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Straw and hay bale poison

 
gardener
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Location: N. California
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I would love to use straw, or even hay in some applications in my garden.  But I can't find organic straw or hay in my area, so I worry about what I can get. Most of the places that sell it, including the co-op I work for, don't have a clue what chemicals were used in the growing process.  I also try to tell customers who I know are going to use it for growing food to be careful. Today I was doing just that, and of course the customer was concerned. The man behind her told her not to worry. The straw/hay sold in California is safe to use to grow food. She was happy bought the hay. The man told me it's his business. I so wish I could remember the exact words he used, but I just can't. At the end of the conversation I didn't feel like he said there wasn't a broadleaf herbicide used, but what is used has no residual effects  80 days after the farmers spray.
I work for a Co-op, I only have a short time with the customer, and I must be careful what and how I say things. Anyway I'm not sure if the man was a farmer, or works for big AG?  I don't pretend to know everything, far from it. I didn't appreciate the jist of his conversation with the other customer, which was there there little lady you'll be fine the dumb cashier doesn't know what she's talking about.  I can deal with the attitude.  
I do like the learn, and share accurate information, and I trust the intelligent and amazing people of permies, more than an unknown farmer/ Big AG guy.  So is it a real concern, or useless worries?  Is there truly 0 residual chemicals after 80 days?
Thanks everyone.
 
pollinator
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Location: Canadian Prairies - Zone 3b
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Jen, that's a lousy situation. You should not be put on the spot like that. Kick this question upstairs --- your co-op people need to give you data, so you can be honest about what you are selling. Otherwise, employ the three most intelligent words in the English language -- "I don't know."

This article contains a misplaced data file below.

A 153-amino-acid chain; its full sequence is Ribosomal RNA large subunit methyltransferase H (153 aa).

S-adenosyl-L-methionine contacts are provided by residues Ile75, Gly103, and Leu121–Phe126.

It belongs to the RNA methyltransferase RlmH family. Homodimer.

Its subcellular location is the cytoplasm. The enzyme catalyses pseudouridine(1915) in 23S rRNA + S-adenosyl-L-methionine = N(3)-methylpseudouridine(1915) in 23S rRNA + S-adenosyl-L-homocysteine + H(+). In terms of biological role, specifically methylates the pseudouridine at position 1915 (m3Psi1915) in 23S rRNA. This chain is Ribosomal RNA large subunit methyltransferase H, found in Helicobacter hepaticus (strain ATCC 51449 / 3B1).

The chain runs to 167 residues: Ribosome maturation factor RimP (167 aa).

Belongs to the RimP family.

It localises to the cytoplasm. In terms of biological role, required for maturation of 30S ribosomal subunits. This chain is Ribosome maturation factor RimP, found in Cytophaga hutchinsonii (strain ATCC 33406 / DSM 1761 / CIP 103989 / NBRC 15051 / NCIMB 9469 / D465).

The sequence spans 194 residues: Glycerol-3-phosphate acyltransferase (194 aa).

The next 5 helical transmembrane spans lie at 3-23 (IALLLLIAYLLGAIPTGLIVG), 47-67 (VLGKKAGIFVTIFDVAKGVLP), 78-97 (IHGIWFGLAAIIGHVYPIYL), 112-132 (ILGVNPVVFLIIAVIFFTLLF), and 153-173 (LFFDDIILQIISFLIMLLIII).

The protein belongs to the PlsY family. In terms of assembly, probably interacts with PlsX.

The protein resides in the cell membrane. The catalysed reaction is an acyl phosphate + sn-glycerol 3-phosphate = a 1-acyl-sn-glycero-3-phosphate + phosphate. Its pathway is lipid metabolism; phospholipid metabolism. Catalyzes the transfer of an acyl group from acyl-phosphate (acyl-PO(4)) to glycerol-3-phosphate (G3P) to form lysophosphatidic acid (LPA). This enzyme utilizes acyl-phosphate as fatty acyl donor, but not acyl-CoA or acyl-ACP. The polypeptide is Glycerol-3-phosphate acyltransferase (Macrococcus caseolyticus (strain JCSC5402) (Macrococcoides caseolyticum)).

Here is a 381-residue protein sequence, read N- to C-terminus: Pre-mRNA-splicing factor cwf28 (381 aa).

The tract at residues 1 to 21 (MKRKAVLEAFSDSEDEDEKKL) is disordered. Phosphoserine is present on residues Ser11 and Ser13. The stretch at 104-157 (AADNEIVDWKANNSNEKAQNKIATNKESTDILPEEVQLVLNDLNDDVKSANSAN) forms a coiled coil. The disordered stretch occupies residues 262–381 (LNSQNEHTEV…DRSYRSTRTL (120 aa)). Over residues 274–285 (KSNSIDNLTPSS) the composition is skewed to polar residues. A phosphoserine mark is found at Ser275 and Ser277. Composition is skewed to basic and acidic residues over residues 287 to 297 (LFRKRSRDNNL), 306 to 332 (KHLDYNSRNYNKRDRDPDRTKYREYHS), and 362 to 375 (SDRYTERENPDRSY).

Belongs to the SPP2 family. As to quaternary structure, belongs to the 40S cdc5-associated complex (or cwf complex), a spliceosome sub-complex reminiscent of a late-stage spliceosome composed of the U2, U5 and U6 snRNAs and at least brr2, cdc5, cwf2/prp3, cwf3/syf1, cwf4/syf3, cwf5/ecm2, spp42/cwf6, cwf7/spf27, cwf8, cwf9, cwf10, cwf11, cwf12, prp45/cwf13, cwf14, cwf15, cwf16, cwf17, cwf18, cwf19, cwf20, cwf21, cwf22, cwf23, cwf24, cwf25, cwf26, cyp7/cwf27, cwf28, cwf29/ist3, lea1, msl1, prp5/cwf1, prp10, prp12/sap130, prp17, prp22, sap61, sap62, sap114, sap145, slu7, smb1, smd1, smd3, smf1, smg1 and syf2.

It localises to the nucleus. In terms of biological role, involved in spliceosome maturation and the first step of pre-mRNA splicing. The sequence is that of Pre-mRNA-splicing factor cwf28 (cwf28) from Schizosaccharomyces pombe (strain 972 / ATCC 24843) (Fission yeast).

I have opinions on this subject, and I have methods to process this category of biomass that I think are effective, but I am not inclined to post my thoughts here. These conversations get stomped on heavily, per the publishing rules. This is Cider Press territory.
 
Jen Fulkerson
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I have always had a tough time deciding where to put a post, so feel free to change what you like.
I have asked management what chemicals are used on the hay/straw and I'm told it comes from different companies and they don't know.
Maybe I'm asking to much. I wasn't looking for a debate on chemicals, big AG, or any of that. I just wanted to know if it's safe to use in my garden knowing only the information I shared with you.  
Thanks for responding.
 
Douglas Alpenstock
pollinator
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It's a difficult topic. I wish I could offer easy answers, but I don't think there are any.
 
steward & bricolagier
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I moved this to cider press, it's a great question.
Do remember, cider press you can talk about things, but still MUST be nice!!

I'm wondering, even if there is an herbicide that breaks down that fast,
A) how do you know that's what's been used?
and
B) What does it break down into?

 
gardener
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Location: Central Indiana, zone 6a, clay loam
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I really wish that if chemicals were used, they had to tell you what they were, as well as what the breakdown products are. I'm glad that you're encouraging the co-op customers to think about these things, Jen. Some of those herbicides could decimate a garden. Not to mention, people should be able to find out what is going into/on their food when they're growing it themselves. I think you're awesome for trying to learn more about this so you can share that information.

I share your concerns and would doubt there aren't any residual chemicals after 80 days, but I don't know for sure. I don't know if there's a way you could determine what was used. You certainly could determine if there was enough residual chemical to be harmful to plants by doing a bioassay. Of course, even if there wasn't enough to harm plants, there'd be no way to know if it was harmful to soil life, people, etc that I'm aware of (short of having access to a lab). So the test would only give you limited information, but perhaps a slightly clearer picture? There's also the possibility that it isn't always the same chemicals in every batch of straw or hay.
 
pollinator
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As I have tried straw bale gardening and had my plants do horribly I think it's safe to say the pesticides stick around long after the man said they do. Jill Winger @ The Prairie Homestead also had the problem of poisoned hay killing her garden.
 
gardener
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It is specifically the aminopyralid class of pesticides that stick around for years and kill or damage broadleaf plants. They may be found in hay, straw and manure of grass-eaters, because they do not kill the grass family of plants.
 
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